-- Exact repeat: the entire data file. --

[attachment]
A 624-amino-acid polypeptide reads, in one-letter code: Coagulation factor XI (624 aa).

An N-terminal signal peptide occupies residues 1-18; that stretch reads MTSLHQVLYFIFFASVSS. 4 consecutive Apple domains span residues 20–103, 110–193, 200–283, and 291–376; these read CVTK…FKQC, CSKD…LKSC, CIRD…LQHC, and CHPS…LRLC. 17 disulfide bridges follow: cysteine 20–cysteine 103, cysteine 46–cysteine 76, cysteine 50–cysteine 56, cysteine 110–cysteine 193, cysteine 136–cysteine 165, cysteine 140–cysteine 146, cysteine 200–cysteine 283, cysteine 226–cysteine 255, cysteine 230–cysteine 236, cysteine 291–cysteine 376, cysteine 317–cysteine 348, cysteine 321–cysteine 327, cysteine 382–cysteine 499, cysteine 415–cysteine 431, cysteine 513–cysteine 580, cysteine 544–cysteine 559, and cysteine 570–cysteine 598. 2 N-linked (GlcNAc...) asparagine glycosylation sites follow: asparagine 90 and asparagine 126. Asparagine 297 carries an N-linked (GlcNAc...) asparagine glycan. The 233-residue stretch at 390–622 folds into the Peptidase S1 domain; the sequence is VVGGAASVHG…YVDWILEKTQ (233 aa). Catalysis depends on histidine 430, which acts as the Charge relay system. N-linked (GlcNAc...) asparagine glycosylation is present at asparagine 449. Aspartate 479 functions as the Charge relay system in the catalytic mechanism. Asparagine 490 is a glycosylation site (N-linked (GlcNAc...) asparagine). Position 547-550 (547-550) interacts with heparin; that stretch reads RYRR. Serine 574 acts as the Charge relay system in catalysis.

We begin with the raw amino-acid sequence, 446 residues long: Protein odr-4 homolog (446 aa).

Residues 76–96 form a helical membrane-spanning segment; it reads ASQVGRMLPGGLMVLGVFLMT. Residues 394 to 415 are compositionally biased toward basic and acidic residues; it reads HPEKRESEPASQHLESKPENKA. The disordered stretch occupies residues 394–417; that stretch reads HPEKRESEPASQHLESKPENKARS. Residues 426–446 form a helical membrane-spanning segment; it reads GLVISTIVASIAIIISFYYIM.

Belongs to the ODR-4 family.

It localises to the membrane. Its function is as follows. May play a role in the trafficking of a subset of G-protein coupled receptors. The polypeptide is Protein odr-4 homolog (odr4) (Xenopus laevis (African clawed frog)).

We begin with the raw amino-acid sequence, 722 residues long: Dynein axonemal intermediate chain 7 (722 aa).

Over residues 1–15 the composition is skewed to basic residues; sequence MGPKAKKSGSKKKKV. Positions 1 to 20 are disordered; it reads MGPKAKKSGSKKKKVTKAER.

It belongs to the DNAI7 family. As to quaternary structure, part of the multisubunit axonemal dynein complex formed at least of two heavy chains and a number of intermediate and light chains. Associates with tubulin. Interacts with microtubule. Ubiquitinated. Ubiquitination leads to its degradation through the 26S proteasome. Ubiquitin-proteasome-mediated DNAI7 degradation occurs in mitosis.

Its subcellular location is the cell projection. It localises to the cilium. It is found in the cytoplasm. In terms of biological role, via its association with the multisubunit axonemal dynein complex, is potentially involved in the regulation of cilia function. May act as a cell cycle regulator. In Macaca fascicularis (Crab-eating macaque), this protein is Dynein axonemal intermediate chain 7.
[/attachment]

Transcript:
A 624-amino-acid polypeptide reads, in one-letter code: Coagulation factor XI (624 aa).

An N-terminal signal peptide occupies residues 1-18; that stretch reads MTSLHQVLYFIFFASVSS. 4 consecutive Apple domains span residues 20–103, 110–193, 200–283, and 291–376; these read CVTK…FKQC, CSKD…LKSC, CIRD…LQHC, and CHPS…LRLC. 17 disulfide bridges follow: cysteine 20–cysteine 103, cysteine 46–cysteine 76, cysteine 50–cysteine 56, cysteine 110–cysteine 193, cysteine 136–cysteine 165, cysteine 140–cysteine 146, cysteine 200–cysteine 283, cysteine 226–cysteine 255, cysteine 230–cysteine 236, cysteine 291–cysteine 376, cysteine 317–cysteine 348, cysteine 321–cysteine 327, cysteine 382–cysteine 499, cysteine 415–cysteine 431, cysteine 513–cysteine 580, cysteine 544–cysteine 559, and cysteine 570–cysteine 598. 2 N-linked (GlcNAc...) asparagine glycosylation sites follow: asparagine 90 and asparagine 126. Asparagine 297 carries an N-linked (GlcNAc...) asparagine glycan. The 233-residue stretch at 390–622 folds into the Peptidase S1 domain; the sequence is VVGGAASVHG…YVDWILEKTQ (233 aa). Catalysis depends on histidine 430, which acts as the Charge relay system. N-linked (GlcNAc...) asparagine glycosylation is present at asparagine 449. Aspartate 479 functions as the Charge relay system in the catalytic mechanism. Asparagine 490 is a glycosylation site (N-linked (GlcNAc...) asparagine). Position 547-550 (547-550) interacts with heparin; that stretch reads RYRR. Serine 574 acts as the Charge relay system in catalysis.

We begin with the raw amino-acid sequence, 446 residues long: Protein odr-4 homolog (446 aa).

Residues 76–96 form a helical membrane-spanning segment; it reads ASQVGRMLPGGLMVLGVFLMT. Residues 394 to 415 are compositionally biased toward basic and acidic residues; it reads HPEKRESEPASQHLESKPENKA. The disordered stretch occupies residues 394–417; that stretch reads HPEKRESEPASQHLESKPENKARS. Residues 426–446 form a helical membrane-spanning segment; it reads GLVISTIVASIAIIISFYYIM.

Belongs to the ODR-4 family.

It localises to the membrane. Its function is as follows. May play a role in the trafficking of a subset of G-protein coupled receptors. The polypeptide is Protein odr-4 homolog (odr4) (Xenopus laevis (African clawed frog)).

We begin with the raw amino-acid sequence, 722 residues long: Dynein axonemal intermediate chain 7 (722 aa).

Over residues 1–15 the composition is skewed to basic residues; sequence MGPKAKKSGSKKKKV. Positions 1 to 20 are disordered; it reads MGPKAKKSGSKKKKVTKAER.

It belongs to the DNAI7 family. As to quaternary structure, part of the multisubunit axonemal dynein complex formed at least of two heavy chains and a number of intermediate and light chains. Associates with tubulin. Interacts with microtubule. Ubiquitinated. Ubiquitination leads to its degradation through the 26S proteasome. Ubiquitin-proteasome-mediated DNAI7 degradation occurs in mitosis.

Its subcellular location is the cell projection. It localises to the cilium. It is found in the cytoplasm. In terms of biological role, via its association with the multisubunit axonemal dynein complex, is potentially involved in the regulation of cilia function. May act as a cell cycle regulator. In Macaca fascicularis (Crab-eating macaque), this protein is Dynein axonemal intermediate chain 7.